Short squeeze

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A short squeeze is a rapid increase in the price of a stock that occurs when there is a lack of supply and an excess of demand for the stock.[1]

Short squeezes result when short sellers cover their positions on a stock, resulting in buying volume that drives the stock price up. This can occur if the price has risen to a point where short sellers must make margin calls, or more loosely if short sellers simply decide to cut their losses and get out. This may happen in an automated manner for example if the short sellers had previously placed stop-loss orders with their brokers to prepare for this possibility. Since covering their positions involves buying shares, the short squeeze causes an ever further rise in the stock's price, which in turn may trigger additional margin calls and short covering.

Short squeezes are more likely to occur in stocks with small market capitalization and small floats, although can involve large stocks and billions of dollars, as happened in October 2008 when a short squeeze temporarily drove the shares of Volkswagen on the Xetra DAX from 210.85 to over €1000 in less than two days, briefly making it the most valuable company in the world.[2][3] Short squeezes may also be more likely to occur when a large percentage of a stock's float is short.[4]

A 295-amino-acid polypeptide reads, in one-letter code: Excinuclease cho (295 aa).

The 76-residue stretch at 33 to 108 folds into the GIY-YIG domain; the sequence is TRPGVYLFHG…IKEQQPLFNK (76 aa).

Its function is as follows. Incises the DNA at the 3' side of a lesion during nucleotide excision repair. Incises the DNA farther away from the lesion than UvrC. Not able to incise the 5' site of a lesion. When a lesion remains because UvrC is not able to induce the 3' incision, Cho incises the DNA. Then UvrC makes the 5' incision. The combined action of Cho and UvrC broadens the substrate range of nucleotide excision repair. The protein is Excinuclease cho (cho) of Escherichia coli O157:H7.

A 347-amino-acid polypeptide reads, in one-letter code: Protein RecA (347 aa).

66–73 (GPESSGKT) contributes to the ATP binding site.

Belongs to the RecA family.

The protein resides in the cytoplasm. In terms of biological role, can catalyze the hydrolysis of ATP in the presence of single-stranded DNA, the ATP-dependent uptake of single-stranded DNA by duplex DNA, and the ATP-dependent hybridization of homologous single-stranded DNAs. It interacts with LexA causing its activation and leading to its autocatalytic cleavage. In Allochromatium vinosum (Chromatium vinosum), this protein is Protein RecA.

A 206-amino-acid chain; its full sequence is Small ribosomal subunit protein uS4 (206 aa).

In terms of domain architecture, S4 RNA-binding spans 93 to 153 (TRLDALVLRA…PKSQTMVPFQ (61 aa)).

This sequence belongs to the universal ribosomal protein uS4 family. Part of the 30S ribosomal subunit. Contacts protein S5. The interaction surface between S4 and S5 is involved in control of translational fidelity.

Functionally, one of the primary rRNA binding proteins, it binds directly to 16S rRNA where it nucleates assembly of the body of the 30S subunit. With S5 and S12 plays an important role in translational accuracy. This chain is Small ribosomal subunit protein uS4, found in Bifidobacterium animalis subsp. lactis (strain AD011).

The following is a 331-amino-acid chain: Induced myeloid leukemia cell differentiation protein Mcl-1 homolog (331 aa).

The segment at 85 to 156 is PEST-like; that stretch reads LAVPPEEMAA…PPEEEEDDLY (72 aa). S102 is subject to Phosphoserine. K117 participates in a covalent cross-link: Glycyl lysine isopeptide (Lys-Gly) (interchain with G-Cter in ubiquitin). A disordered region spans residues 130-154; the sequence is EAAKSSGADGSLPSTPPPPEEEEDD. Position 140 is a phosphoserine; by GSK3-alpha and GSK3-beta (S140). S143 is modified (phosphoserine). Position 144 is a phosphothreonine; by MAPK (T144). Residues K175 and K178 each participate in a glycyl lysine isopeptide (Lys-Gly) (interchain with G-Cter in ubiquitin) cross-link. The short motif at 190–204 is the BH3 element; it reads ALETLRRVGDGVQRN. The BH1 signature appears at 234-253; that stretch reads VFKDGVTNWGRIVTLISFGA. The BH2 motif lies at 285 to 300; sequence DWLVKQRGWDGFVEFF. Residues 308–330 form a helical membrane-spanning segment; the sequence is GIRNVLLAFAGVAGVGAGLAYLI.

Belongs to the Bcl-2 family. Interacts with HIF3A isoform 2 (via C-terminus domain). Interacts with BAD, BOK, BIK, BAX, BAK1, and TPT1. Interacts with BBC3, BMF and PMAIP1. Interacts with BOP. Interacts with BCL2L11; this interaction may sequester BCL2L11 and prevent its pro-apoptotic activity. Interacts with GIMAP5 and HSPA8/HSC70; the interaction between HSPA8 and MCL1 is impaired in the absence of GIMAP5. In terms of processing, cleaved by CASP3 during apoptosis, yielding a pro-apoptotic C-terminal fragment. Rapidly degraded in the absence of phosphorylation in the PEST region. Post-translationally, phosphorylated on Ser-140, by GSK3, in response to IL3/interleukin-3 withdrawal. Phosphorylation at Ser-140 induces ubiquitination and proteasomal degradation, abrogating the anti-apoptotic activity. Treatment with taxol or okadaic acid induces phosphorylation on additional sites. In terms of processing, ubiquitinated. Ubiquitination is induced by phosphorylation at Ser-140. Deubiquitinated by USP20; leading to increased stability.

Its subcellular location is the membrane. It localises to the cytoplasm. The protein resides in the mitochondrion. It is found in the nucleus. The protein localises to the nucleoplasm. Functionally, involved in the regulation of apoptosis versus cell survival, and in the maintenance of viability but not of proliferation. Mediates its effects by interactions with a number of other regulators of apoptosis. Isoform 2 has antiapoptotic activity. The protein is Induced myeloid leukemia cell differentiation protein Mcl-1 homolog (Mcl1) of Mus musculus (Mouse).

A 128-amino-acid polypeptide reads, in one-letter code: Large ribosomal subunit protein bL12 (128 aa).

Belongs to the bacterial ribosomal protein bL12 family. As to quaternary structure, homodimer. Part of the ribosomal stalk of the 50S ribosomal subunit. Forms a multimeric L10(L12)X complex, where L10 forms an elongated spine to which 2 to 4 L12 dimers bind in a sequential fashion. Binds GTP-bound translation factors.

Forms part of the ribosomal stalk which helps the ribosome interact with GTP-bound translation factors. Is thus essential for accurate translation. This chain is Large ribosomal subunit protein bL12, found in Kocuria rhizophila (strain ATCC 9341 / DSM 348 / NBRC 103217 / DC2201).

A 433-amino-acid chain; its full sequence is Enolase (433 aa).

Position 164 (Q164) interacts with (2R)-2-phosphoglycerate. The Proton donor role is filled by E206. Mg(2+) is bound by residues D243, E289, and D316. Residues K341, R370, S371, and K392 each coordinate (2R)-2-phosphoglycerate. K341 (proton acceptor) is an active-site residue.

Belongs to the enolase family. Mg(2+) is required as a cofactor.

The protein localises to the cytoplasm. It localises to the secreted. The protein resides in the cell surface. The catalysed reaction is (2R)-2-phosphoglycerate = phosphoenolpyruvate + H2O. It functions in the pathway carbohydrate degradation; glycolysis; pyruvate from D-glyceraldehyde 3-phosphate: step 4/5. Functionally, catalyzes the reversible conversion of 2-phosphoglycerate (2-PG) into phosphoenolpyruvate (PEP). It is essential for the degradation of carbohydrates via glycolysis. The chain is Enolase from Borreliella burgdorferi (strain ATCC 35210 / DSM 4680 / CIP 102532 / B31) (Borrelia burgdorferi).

The opposite of a short squeeze is the less common long squeeze.

This can also apply to futures contracts.[5]

See also[edit]


  1. ^ Short Squeeze
  2. ^ Gow, David (29 October 2009). "Porsche makes more VW stock available to desperate short-sellers". The Guardian.
  3. ^ Krstić, Ivan (7 January 2009). "How Porsche hacked the financial system and made a killing". Archived from the original on 2010-08-15. Retrieved 2010-11-25.
  4. ^ "Short Squeezes". Investors Underground. Retrieved 11 November 2016.
  5. ^ Thomas, John (13 September 2010). "A Short Squeeze In Corn May Hit The Market".

External links and sources[edit]